Marketing Metrics – changing the way we define ROI

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Marketing Metrics Theory & Introduction

Mintz, O, & Currim, I (2013, p77) suggest practitioners for many years have advocated that, linking marketing-mix activities with financial metrics drives accountability for marketing activities. They continue, marketing scholars have responded in 3 ways; first, they have proposed metrics which are linked to the customer’s mindset, behaviour and brand loyalty etc.   (Ambler 2003; Farris et al. 2010; Lehmann and Reibstein 2006.) Second, marketing efforts have been linked to financial metrics, such as profit contribution and Return on Investment (ROI) (Srinivasan and Hanssens 2009.) Finally, Marketing based research has found that metric information influences profits (Abramson, Currim, and Sarin 2005) and shareholder value (Schulze, Skiera, and Wiesel 2012.) Mintz, O, & Currim, I (2013, p77), conclude that when managers use more metrics, it increases the quality of marketing-mix decisions.

I aim to focus on the heavily discussed financial metric – ROI. ROI historically, has had a tendency to be misconstrued for example, what do companies define as an investment? Dollars, people or time? Are there other factors outside of marketing that are contributing to the profit? Also, what about key areas that are not easily quantifiable such as; brand awareness & customer loyalty? It would seem these returns would over-looked when using pure financial-metrics.


Re-defining ROI

Susan Gunelius, Forbes Magazine writes, if you tracking ROI as the sole criteria to determine marketing success, theMarketingROICulturen you need to move to the 21st century. No longer the ‘I’ stand for Investment, it now includes ‘Impression’ – the number of people who see your ad, and its perception. Gunelious, includes ‘return on opportunity’ – which forces companies to evaluate the indirect marketing potential of their marketing investments and ‘return on engagement’ – a key area of performance analysis that focuses on social-media conversations, word-of-mouth marketing that drives the consumer interest of your brand.

It is apparent, when purely using quantitative marketing-metrics, there is no clear-cut way to evaluate ROI. As part of a successful marketing culture, a company must agree on a baseline strategy, this would involve; defining, agreeing on the criteria – Is it just dollars? Improved brand awareness? Customer-loyalty? Finally, they must be aligned on the methodology – time period and expected return.




Apples Incredible 5-year ROI Performance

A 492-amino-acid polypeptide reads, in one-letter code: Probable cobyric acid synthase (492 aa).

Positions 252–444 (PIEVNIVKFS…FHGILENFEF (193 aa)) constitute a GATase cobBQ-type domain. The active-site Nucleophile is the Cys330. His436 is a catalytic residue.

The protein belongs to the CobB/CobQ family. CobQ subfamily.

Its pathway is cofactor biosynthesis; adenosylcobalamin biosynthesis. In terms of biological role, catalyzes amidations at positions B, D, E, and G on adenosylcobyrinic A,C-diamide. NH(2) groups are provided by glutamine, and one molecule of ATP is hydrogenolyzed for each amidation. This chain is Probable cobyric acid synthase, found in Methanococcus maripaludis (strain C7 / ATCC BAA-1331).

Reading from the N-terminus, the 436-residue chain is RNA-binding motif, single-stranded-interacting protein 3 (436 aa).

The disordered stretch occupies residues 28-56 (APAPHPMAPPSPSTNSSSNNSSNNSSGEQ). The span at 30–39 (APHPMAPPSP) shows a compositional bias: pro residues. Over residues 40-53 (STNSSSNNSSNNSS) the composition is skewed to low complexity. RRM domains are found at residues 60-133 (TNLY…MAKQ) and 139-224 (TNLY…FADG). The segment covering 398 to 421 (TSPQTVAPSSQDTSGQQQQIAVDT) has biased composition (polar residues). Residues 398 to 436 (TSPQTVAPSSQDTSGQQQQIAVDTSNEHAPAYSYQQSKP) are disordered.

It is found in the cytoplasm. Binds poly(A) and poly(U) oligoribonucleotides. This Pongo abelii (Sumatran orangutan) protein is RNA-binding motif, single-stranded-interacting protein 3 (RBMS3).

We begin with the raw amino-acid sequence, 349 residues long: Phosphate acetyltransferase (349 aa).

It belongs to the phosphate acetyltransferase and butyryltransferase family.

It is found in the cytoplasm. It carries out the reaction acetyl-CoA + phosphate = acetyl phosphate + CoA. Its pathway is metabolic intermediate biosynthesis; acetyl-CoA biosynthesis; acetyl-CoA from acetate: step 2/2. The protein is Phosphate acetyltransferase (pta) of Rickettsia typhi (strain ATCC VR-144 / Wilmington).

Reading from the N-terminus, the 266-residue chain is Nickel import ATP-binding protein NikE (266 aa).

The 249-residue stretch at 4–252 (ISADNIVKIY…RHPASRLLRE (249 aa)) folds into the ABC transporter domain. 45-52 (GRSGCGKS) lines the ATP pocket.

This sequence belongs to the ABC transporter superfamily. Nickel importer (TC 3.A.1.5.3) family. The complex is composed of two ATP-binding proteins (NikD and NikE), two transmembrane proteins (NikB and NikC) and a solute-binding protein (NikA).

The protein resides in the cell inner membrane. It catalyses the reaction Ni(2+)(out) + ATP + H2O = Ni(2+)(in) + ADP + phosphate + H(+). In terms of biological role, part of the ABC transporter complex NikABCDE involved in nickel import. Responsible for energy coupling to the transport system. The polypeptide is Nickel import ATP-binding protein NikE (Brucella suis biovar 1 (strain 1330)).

As we all know, Apple is a company that has successfully invested significant dollars in various marketing campaigns. The hyperpopular ‘Apple: Get a Mac’ advertising-campaign, saw apple encourage the PC vs. Apple debate, explaining the benefits of the Apple Product in a comical but relatable way. Their investments in reaching the customers has also been profound, with the innovative concept of the Apple – Store where customers trial Apple products as part of an end-to-end customer experience.


Rodger J. Best from Market-based Management writes, from the period of 2007 to 2011market profitability Apples Sales have grown from 24 billion (2007) to 108 billion (2011), but how does this relate to the marketing dollars invested over the same time period? As shown in figure 1, Apples gross profits grew from 34% (2007) to 42% (2011), largely as a result of increased demand for high end products such as iPads, iPhone. Interestingly, during the same time period Apple was able to reduce its spend in marketing and sales from 9% (2007) to 5% (2011), allowing profits from sales to grow from 26% (2007) to 37% 2011.

Even though Apple’s Investments in advertising have been significant, they have proven that improved sales & marketing dollars spent it is not necessarily a direct relationship. A continued decrease in marketing spend, still resulted in an increase in sales showing that ROI is simply a component of their overall marketing strategy with area’s such as ‘customer loyalty’ and ‘brand awareness’ having a role to play in the overall marketing strategy.










  1. Abramson, Charles, Imran S. Currim, and Rakesh Sarin (2005), “An Experimental Investigation of the Impact of Information on Competitive Decision Making,” Management Science, 51 (2), 195–207.
  2. Ambler, Tim (2003), Marketing and the Bottom Line: The Marketing Metrics to Pump Up Cash Flow. London: FT Prentice Hall
  3. Mintz, O, & Currim, I 2013, ‘What Drives Managerial Use of Marketing and Financial Metrics and Does Metric Use Affect Performance of Marketing-Mix Activities?’, Journal of Marketing, 77, 2, pp. 17-40, Business Source Complete, EBSCOhost, viewed 20 May 2016
  4. Schulze, Christian, Bernd Skiera, and Thorsten Wiesel (2012), “Linking Customer and Financial Metrics to Shareholder Value: The Leverage Effect in Customer-Based Valuation,” Journal of Marketing, 76 (March), 17–32
  5. Srinivasan, Shuba and Dominique M. Hanssens (2009), “Marketing and Firm Value: Metrics, Methods, Findings, and Future Directions,” Journal of Marketing Research, 46 (June), 293–312.
  6. Forbes Welcome. 2016. Forbes Welcome. [ONLINE] Available at: [Accessed 21 May 2016].
  7. Apple’s Incredible 5-year Performance. 2016. » Blog Archive » Apple’s Incredible 5-year Performance. [ONLINE] Available at: [Accessed 22 May 2016].

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